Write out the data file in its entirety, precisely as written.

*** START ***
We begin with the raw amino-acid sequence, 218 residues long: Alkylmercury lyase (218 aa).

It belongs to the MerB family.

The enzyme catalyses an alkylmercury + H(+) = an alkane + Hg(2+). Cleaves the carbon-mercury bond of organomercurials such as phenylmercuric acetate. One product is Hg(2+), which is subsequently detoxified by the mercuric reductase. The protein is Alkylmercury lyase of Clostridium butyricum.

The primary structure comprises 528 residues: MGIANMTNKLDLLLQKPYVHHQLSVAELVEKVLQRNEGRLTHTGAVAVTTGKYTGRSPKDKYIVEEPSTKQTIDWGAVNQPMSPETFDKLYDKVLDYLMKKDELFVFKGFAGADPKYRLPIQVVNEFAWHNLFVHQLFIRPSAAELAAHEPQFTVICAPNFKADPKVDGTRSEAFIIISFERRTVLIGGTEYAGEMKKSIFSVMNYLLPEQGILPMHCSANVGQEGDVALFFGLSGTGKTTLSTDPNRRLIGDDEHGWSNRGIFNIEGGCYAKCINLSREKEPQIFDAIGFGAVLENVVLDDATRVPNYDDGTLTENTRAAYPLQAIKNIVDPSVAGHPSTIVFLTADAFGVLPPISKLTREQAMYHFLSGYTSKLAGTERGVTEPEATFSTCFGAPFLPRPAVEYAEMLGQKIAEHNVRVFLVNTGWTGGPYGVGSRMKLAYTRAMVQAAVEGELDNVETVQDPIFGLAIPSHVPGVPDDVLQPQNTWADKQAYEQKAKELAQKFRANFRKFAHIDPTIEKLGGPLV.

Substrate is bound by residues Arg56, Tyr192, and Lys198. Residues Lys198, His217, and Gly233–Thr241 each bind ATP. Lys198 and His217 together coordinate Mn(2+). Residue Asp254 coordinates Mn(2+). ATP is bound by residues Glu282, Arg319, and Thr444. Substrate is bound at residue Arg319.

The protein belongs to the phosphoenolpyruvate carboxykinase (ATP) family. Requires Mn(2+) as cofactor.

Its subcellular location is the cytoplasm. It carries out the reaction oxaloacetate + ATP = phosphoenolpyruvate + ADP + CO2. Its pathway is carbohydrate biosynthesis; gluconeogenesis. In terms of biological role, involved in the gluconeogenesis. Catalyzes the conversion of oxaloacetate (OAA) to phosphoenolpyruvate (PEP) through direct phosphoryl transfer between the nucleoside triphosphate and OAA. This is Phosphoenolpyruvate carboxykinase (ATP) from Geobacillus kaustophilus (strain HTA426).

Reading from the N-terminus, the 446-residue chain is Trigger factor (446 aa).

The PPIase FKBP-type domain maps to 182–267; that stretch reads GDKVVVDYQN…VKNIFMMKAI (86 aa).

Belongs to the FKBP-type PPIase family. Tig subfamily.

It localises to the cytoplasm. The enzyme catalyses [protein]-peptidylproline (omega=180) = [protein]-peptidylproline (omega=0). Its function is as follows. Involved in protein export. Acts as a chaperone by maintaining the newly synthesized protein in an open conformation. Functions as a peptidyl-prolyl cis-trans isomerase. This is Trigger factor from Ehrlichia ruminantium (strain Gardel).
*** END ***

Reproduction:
We begin with the raw amino-acid sequence, 218 residues long: Alkylmercury lyase (218 aa).

It belongs to the MerB family.

The enzyme catalyses an alkylmercury + H(+) = an alkane + Hg(2+). Cleaves the carbon-mercury bond of organomercurials such as phenylmercuric acetate. One product is Hg(2+), which is subsequently detoxified by the mercuric reductase. The protein is Alkylmercury lyase of Clostridium butyricum.

The primary structure comprises 528 residues: MGIANMTNKLDLLLQKPYVHHQLSVAELVEKVLQRNEGRLTHTGAVAVTTGKYTGRSPKDKYIVEEPSTKQTIDWGAVNQPMSPETFDKLYDKVLDYLMKKDELFVFKGFAGADPKYRLPIQVVNEFAWHNLFVHQLFIRPSAAELAAHEPQFTVICAPNFKADPKVDGTRSEAFIIISFERRTVLIGGTEYAGEMKKSIFSVMNYLLPEQGILPMHCSANVGQEGDVALFFGLSGTGKTTLSTDPNRRLIGDDEHGWSNRGIFNIEGGCYAKCINLSREKEPQIFDAIGFGAVLENVVLDDATRVPNYDDGTLTENTRAAYPLQAIKNIVDPSVAGHPSTIVFLTADAFGVLPPISKLTREQAMYHFLSGYTSKLAGTERGVTEPEATFSTCFGAPFLPRPAVEYAEMLGQKIAEHNVRVFLVNTGWTGGPYGVGSRMKLAYTRAMVQAAVEGELDNVETVQDPIFGLAIPSHVPGVPDDVLQPQNTWADKQAYEQKAKELAQKFRANFRKFAHIDPTIEKLGGPLV.

Substrate is bound by residues Arg56, Tyr192, and Lys198. Residues Lys198, His217, and Gly233–Thr241 each bind ATP. Lys198 and His217 together coordinate Mn(2+). Residue Asp254 coordinates Mn(2+). ATP is bound by residues Glu282, Arg319, and Thr444. Substrate is bound at residue Arg319.

The protein belongs to the phosphoenolpyruvate carboxykinase (ATP) family. Requires Mn(2+) as cofactor.

Its subcellular location is the cytoplasm. It carries out the reaction oxaloacetate + ATP = phosphoenolpyruvate + ADP + CO2. Its pathway is carbohydrate biosynthesis; gluconeogenesis. In terms of biological role, involved in the gluconeogenesis. Catalyzes the conversion of oxaloacetate (OAA) to phosphoenolpyruvate (PEP) through direct phosphoryl transfer between the nucleoside triphosphate and OAA. This is Phosphoenolpyruvate carboxykinase (ATP) from Geobacillus kaustophilus (strain HTA426).

Reading from the N-terminus, the 446-residue chain is Trigger factor (446 aa).

The PPIase FKBP-type domain maps to 182–267; that stretch reads GDKVVVDYQN…VKNIFMMKAI (86 aa).

Belongs to the FKBP-type PPIase family. Tig subfamily.

It localises to the cytoplasm. The enzyme catalyses [protein]-peptidylproline (omega=180) = [protein]-peptidylproline (omega=0). Its function is as follows. Involved in protein export. Acts as a chaperone by maintaining the newly synthesized protein in an open conformation. Functions as a peptidyl-prolyl cis-trans isomerase. This is Trigger factor from Ehrlichia ruminantium (strain Gardel).